Another child’s life was lost to hot car death this week, when a 15-month-old Connecticut boy was left in the car for “an extended period of time” when his dad forgot to drop him off at daycare and went to work. Last year 44 U.S. children died of heat stroke in cars, and 16 cases have been reported already this year.
The child has been identified as Benjamin Seitz. His father, Kyle Seitz, drove to a coffee shop before heading to work. During the work day he drove the car to go out for lunch, apparently not noticing that the child was still in the back seat. Only when he left work for the day, heading to pick up Benjamin at daycare, did he realize that Benjamin was still in the car. He drove directly to the hospital where the child was pronounced dead at about 6 p.m.
Ridgefield, Connecticut police are investigating to try to determine the exact amount of time the boy was left in the hot car. Authorities have declined to say whether charges will be filed against Seitz. Cause of death is pending final autopsy results.
Benjamin Seitz is the second such death in less than a month. Georgia toddler Cooper Harris died last month after being left in a hot car all day in another instance of a father claiming that he forgot to drop the child off at day care before going to work. Justin Ross Harris went to work and left 22-month-old Cooper alone in the family SUV for seven hours. Harris has been fired from his job and is facing charges of child cruelty in the second degree and felony murder. Police suspect that this death may have been premeditated and that Harris was possibly living a double life.
Cooper Harris’ death, among others, have raised questions about whether the government should step in to try to prevent more such hot car deaths from happening, or whether the issue is solely one of parental responsibility. Considerations include mandatory driver-reminder alerts, such as that already included in cars to remind drivers and passengers to wear seat belts, remove the key or turn off the headlights.
David Friedman, acting administrator of the National Highway Transportation Safety Administration, says their focus is on ensuring that people follow some simple safety procedures that can reduce infant or child heat stroke by 100 percent. He suggests putting a reminder in the back seat of the car, such as purse, briefcase or cellphone, to serve as a reminder that there is a child also in the back seat.
Some states are already calling for new laws, not waiting for the auto industry or federal government to take action. Nineteen states already make it illegal to leave an unattended child in a vehicle. A new law in Tennessee, which took effect July 1, has gone even further, protecting bystanders from liability for damages for breaking into a hot car to rescue a child. Although many states have laws on the books that protect Good Samaritans from lawsuits, the Tennessee law is the only one that specifically addresses kids left in cars.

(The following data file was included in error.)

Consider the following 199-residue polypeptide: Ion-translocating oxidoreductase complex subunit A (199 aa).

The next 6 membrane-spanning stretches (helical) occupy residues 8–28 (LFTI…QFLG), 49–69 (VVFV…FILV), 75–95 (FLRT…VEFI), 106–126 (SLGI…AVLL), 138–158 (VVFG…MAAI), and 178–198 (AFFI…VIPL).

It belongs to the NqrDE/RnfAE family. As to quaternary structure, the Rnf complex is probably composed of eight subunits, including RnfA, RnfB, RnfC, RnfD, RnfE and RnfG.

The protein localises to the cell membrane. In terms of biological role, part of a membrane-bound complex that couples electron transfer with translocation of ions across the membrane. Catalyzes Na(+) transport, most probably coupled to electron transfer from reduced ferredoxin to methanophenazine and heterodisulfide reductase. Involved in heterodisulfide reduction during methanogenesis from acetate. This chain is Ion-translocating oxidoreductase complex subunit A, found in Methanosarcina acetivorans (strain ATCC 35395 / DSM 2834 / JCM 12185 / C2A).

Janette Fennell is founder and president of the nonprofit child safety organization KidsAndCars.org. She encourages people to be proactive, looking inside cars while walking through parking lots and taking action by calling 911 immediately if a child is spotted alone in a car. She says if the child appears to be in serious distress to try to get into the car and also figure out which window could be broken to gain access without the glass harming the child. Others, such as Free-Range Kids author Lenore Skenazy say calling 911 immediately upon seeing a child alone in a car is “lunacy.” She advises standing by the car and waiting for the parent to return.
Experts warn that it can get extremely hot in a car very quickly, even if temperatures are fairly low outside, and that cracking a window for air does little to help keep the car cool. The Mayo Clinic says that people are in danger of death from heat stroke when body temperatures are 104 degrees or more for prolonged periods. Small children and the elderly are particularly susceptible.
CNN weather experts estimate that air inside the hot car Cooper Harris’ dad forgot him in could have reached nearly 140 degrees. The day Benjamin Seitz died the outside temperature was 87 degrees. Benjamin Seitz’s father is under investigation. Cooper Harris’ father is facing murder charges.
By Beth A. Balen